Why Nigeria’s forex unification must be effected with caution – Finance professor

A professor of Finance and Capital Market at the Nasarawa State University, Uche Uwaleke, has called for “cautious optimism” on the Federal government’s new foreign exchange unification policy. 

Uwaleke, who spoke in a monitored broadcast on Tuesday, June 27, on the Arise Television programme Business Morning, said the government must intensify efforts at improving the supply side of the dollar into the economy to prevent the policy from backfiring.

President Bola Ahmed Tinubu has made foreign exchange unification and fuel subsidy removal key policy directions of his administration, but Uwaleke has asserted certain conditions must be fulfilled to enable success.

“You have seen how the market has reacted to the forex situation already. A country must have sufficient reserves before pegging its currency to the dollar to sustain that. Another precondition is to diversify your export base.

“You can have a managed float system like Nigeria is doing, but transitioning will be done with caution. Our external reserves have dropped to about $1 billion since we commenced this forex unification project. This is why the Federal government and sub-nationals must intensify efforts to ensure increased supply and enable the convergence of the rates,” Uwaleke said.

He posited that the Central Bank of Nigeria (CBN) might need to increase interest rates above 18.5 per cent to enable expected capital inflows.

“Central banks all over the world face a dilemma, and that is why the interest rates need to go up to attract capital inflows from foreign investors. Egypt did a similar policy and have not recovered from it till today. The International Monetary Fund is even telling them that they have not done enough,” he said.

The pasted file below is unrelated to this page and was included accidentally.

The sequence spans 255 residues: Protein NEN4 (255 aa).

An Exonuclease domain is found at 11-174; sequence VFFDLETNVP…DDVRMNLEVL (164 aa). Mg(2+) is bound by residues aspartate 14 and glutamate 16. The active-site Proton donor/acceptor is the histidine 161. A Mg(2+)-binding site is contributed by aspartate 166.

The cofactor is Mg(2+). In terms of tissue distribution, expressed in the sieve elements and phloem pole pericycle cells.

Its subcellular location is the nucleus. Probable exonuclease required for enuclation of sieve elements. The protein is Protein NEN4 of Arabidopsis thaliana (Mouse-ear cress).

He stressed the importance of Nigeria diversifying its export base to attract more foreign exchange into the economy.



    Notably, the exchange rate between the naira and the dollar at the investor and exporter window went for as high as N840/$1 on June 26, 2023, sending jitters to currency watchers.

    This is the highest rate traded for the dollar on the official market since the I&E window was launched. The last highest intra-day high was N815/$1.

    Nigeria had adopted a market-driven exchange rate policy two weeks ago, leading to an immediate depreciation of the exchange rate from about N471.67/$1 to an average of N765/$1.

    In terms of turnover, the I&E window recorded a volume of $198.13 million on Monday, June 26, 2023. Total turnover since the revised I&E window was launched is about $1.4 billion.

    Harrison Edeh is a journalist with the International Centre for Investigative Reporting, always determined to drive advocacy for good governance through holding public officials and businesses accountable.

    Join the ICIR WhatsApp channel for in-depth reports on the economy, politics and governance, and investigative reports.

    Support the ICIR

    We invite you to support us to continue the work we do.

    Your support will strengthen journalism in Nigeria and help sustain our democracy.

    If you or someone you know has a lead, tip or personal experience about this report, our WhatsApp line is open and confidential for a conversation


    Please enter your comment!
    Please enter your name here

    Support the ICIR

    We need your support to produce excellent journalism at all times.

    - Advertisement


    - Advertisement